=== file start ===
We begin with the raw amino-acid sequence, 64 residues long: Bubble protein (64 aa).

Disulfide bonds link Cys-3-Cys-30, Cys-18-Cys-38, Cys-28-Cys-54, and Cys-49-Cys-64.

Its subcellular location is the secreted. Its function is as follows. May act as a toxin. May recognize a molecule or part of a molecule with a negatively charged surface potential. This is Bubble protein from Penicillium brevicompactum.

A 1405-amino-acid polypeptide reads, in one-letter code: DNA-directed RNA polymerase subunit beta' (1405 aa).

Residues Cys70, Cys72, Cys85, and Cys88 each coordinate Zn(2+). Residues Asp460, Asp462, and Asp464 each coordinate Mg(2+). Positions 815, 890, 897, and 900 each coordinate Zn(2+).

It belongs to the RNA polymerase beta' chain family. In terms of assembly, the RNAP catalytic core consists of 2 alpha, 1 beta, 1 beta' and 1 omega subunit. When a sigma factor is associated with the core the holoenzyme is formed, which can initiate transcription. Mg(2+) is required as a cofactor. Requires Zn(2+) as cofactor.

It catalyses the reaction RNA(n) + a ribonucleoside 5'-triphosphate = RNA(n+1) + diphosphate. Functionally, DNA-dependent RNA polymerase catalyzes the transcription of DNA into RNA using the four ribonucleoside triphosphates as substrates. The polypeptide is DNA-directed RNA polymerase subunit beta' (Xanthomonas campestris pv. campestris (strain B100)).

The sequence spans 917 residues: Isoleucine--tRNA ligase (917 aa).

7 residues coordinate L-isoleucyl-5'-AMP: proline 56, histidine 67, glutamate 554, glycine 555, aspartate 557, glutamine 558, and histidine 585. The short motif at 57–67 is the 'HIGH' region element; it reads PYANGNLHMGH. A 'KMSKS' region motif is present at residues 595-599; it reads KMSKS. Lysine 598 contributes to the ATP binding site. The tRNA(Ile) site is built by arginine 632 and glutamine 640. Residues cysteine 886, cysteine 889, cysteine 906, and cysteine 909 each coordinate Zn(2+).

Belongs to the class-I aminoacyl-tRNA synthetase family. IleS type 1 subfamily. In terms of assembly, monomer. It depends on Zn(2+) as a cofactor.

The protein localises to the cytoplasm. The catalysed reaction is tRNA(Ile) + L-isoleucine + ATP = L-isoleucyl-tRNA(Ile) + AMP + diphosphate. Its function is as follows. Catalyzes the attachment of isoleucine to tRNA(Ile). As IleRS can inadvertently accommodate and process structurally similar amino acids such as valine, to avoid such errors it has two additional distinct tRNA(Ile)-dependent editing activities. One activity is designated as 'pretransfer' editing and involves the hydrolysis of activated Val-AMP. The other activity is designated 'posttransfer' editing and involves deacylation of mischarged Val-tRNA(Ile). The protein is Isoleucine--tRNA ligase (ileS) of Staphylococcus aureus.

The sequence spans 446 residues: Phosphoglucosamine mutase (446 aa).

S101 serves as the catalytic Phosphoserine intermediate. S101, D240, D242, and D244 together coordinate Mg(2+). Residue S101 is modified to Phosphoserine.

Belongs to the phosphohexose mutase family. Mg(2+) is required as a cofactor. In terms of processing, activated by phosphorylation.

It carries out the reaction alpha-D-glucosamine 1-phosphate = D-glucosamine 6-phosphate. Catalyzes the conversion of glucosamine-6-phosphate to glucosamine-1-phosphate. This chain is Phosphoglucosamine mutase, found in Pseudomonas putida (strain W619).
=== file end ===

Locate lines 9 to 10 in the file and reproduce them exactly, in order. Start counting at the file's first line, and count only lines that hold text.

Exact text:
7 residues coordinate L-isoleucyl-5'-AMP: proline 56, histidine 67, glutamate 554, glycine 555, aspartate 557, glutamine 558, and histidine 585. The short motif at 57–67 is the 'HIGH' region element; it reads PYANGNLHMGH. A 'KMSKS' region motif is present at residues 595-599; it reads KMSKS. Lysine 598 contributes to the ATP binding site. The tRNA(Ile) site is built by arginine 632 and glutamine 640. Residues cysteine 886, cysteine 889, cysteine 906, and cysteine 909 each coordinate Zn(2+).

Belongs to the class-I aminoacyl-tRNA synthetase family. IleS type 1 subfamily. In terms of assembly, monomer. It depends on Zn(2+) as a cofactor.